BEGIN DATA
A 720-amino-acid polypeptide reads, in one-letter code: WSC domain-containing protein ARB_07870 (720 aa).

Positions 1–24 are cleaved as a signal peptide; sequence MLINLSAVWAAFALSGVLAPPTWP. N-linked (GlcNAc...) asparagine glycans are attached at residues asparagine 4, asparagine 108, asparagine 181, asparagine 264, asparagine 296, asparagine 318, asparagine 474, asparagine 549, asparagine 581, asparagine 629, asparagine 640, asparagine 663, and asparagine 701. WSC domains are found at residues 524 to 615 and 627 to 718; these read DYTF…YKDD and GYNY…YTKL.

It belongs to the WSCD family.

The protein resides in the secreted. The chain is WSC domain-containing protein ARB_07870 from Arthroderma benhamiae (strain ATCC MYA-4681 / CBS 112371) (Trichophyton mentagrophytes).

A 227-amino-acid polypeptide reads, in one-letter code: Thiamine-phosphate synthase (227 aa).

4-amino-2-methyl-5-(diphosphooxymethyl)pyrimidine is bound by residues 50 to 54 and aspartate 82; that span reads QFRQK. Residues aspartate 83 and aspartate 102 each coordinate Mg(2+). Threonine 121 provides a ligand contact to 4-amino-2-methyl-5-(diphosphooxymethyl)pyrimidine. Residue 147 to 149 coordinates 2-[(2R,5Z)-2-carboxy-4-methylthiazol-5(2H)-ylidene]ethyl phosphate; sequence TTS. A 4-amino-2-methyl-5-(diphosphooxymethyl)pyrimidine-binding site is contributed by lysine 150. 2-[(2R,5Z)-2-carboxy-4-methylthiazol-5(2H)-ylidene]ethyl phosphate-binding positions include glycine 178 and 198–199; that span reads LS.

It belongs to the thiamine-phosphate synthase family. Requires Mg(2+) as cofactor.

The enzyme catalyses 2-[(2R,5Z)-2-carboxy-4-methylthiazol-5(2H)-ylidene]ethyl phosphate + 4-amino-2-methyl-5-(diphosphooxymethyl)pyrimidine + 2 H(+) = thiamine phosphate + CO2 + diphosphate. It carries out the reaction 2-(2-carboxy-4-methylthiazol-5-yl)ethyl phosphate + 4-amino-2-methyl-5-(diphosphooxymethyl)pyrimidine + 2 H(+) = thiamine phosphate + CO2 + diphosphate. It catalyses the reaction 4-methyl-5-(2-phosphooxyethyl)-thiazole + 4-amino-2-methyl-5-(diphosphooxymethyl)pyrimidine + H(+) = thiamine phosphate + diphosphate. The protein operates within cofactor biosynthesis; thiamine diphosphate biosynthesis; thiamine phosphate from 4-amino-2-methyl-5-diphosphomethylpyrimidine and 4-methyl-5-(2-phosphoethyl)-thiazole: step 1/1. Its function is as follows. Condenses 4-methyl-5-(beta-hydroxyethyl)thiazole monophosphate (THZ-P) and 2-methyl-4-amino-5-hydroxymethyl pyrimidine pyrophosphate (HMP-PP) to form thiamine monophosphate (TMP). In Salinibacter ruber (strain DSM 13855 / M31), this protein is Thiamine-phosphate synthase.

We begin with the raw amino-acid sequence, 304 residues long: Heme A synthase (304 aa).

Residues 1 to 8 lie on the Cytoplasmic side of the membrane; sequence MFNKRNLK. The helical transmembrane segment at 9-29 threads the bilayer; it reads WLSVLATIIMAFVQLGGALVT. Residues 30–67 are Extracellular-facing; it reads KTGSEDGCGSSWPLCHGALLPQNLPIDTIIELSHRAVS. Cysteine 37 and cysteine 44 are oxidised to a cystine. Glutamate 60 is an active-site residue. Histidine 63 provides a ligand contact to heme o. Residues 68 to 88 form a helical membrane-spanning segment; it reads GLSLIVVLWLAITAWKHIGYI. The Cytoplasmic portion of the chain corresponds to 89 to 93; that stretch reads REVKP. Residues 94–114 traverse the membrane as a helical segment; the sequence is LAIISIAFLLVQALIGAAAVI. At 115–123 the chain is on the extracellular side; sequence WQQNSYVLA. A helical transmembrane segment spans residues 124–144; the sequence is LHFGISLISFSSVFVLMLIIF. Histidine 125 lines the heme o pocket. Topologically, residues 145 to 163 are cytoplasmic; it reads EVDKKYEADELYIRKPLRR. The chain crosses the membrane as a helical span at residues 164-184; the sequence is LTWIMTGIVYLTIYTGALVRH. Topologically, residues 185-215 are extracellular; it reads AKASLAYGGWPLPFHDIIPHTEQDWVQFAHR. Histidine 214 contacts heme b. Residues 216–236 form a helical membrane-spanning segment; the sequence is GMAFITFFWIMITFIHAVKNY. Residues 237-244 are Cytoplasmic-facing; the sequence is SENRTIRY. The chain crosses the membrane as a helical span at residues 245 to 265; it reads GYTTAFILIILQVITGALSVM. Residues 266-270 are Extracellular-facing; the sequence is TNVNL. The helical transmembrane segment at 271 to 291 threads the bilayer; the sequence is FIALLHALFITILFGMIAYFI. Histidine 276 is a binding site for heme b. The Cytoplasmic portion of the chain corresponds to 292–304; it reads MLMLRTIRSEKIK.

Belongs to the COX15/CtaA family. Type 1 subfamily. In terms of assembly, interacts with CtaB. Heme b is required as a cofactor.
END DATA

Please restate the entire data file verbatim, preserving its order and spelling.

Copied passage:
A 720-amino-acid polypeptide reads, in one-letter code: WSC domain-containing protein ARB_07870 (720 aa).

Positions 1–24 are cleaved as a signal peptide; sequence MLINLSAVWAAFALSGVLAPPTWP. N-linked (GlcNAc...) asparagine glycans are attached at residues asparagine 4, asparagine 108, asparagine 181, asparagine 264, asparagine 296, asparagine 318, asparagine 474, asparagine 549, asparagine 581, asparagine 629, asparagine 640, asparagine 663, and asparagine 701. WSC domains are found at residues 524 to 615 and 627 to 718; these read DYTF…YKDD and GYNY…YTKL.

It belongs to the WSCD family.

The protein resides in the secreted. The chain is WSC domain-containing protein ARB_07870 from Arthroderma benhamiae (strain ATCC MYA-4681 / CBS 112371) (Trichophyton mentagrophytes).

A 227-amino-acid polypeptide reads, in one-letter code: Thiamine-phosphate synthase (227 aa).

4-amino-2-methyl-5-(diphosphooxymethyl)pyrimidine is bound by residues 50 to 54 and aspartate 82; that span reads QFRQK. Residues aspartate 83 and aspartate 102 each coordinate Mg(2+). Threonine 121 provides a ligand contact to 4-amino-2-methyl-5-(diphosphooxymethyl)pyrimidine. Residue 147 to 149 coordinates 2-[(2R,5Z)-2-carboxy-4-methylthiazol-5(2H)-ylidene]ethyl phosphate; sequence TTS. A 4-amino-2-methyl-5-(diphosphooxymethyl)pyrimidine-binding site is contributed by lysine 150. 2-[(2R,5Z)-2-carboxy-4-methylthiazol-5(2H)-ylidene]ethyl phosphate-binding positions include glycine 178 and 198–199; that span reads LS.

It belongs to the thiamine-phosphate synthase family. Requires Mg(2+) as cofactor.

The enzyme catalyses 2-[(2R,5Z)-2-carboxy-4-methylthiazol-5(2H)-ylidene]ethyl phosphate + 4-amino-2-methyl-5-(diphosphooxymethyl)pyrimidine + 2 H(+) = thiamine phosphate + CO2 + diphosphate. It carries out the reaction 2-(2-carboxy-4-methylthiazol-5-yl)ethyl phosphate + 4-amino-2-methyl-5-(diphosphooxymethyl)pyrimidine + 2 H(+) = thiamine phosphate + CO2 + diphosphate. It catalyses the reaction 4-methyl-5-(2-phosphooxyethyl)-thiazole + 4-amino-2-methyl-5-(diphosphooxymethyl)pyrimidine + H(+) = thiamine phosphate + diphosphate. The protein operates within cofactor biosynthesis; thiamine diphosphate biosynthesis; thiamine phosphate from 4-amino-2-methyl-5-diphosphomethylpyrimidine and 4-methyl-5-(2-phosphoethyl)-thiazole: step 1/1. Its function is as follows. Condenses 4-methyl-5-(beta-hydroxyethyl)thiazole monophosphate (THZ-P) and 2-methyl-4-amino-5-hydroxymethyl pyrimidine pyrophosphate (HMP-PP) to form thiamine monophosphate (TMP). In Salinibacter ruber (strain DSM 13855 / M31), this protein is Thiamine-phosphate synthase.

We begin with the raw amino-acid sequence, 304 residues long: Heme A synthase (304 aa).

Residues 1 to 8 lie on the Cytoplasmic side of the membrane; sequence MFNKRNLK. The helical transmembrane segment at 9-29 threads the bilayer; it reads WLSVLATIIMAFVQLGGALVT. Residues 30–67 are Extracellular-facing; it reads KTGSEDGCGSSWPLCHGALLPQNLPIDTIIELSHRAVS. Cysteine 37 and cysteine 44 are oxidised to a cystine. Glutamate 60 is an active-site residue. Histidine 63 provides a ligand contact to heme o. Residues 68 to 88 form a helical membrane-spanning segment; it reads GLSLIVVLWLAITAWKHIGYI. The Cytoplasmic portion of the chain corresponds to 89 to 93; that stretch reads REVKP. Residues 94–114 traverse the membrane as a helical segment; the sequence is LAIISIAFLLVQALIGAAAVI. At 115–123 the chain is on the extracellular side; sequence WQQNSYVLA. A helical transmembrane segment spans residues 124–144; the sequence is LHFGISLISFSSVFVLMLIIF. Histidine 125 lines the heme o pocket. Topologically, residues 145 to 163 are cytoplasmic; it reads EVDKKYEADELYIRKPLRR. The chain crosses the membrane as a helical span at residues 164-184; the sequence is LTWIMTGIVYLTIYTGALVRH. Topologically, residues 185-215 are extracellular; it reads AKASLAYGGWPLPFHDIIPHTEQDWVQFAHR. Histidine 214 contacts heme b. Residues 216–236 form a helical membrane-spanning segment; the sequence is GMAFITFFWIMITFIHAVKNY. Residues 237-244 are Cytoplasmic-facing; the sequence is SENRTIRY. The chain crosses the membrane as a helical span at residues 245 to 265; it reads GYTTAFILIILQVITGALSVM. Residues 266-270 are Extracellular-facing; the sequence is TNVNL. The helical transmembrane segment at 271 to 291 threads the bilayer; the sequence is FIALLHALFITILFGMIAYFI. Histidine 276 is a binding site for heme b. The Cytoplasmic portion of the chain corresponds to 292–304; it reads MLMLRTIRSEKIK.

Belongs to the COX15/CtaA family. Type 1 subfamily. In terms of assembly, interacts with CtaB. Heme b is required as a cofactor.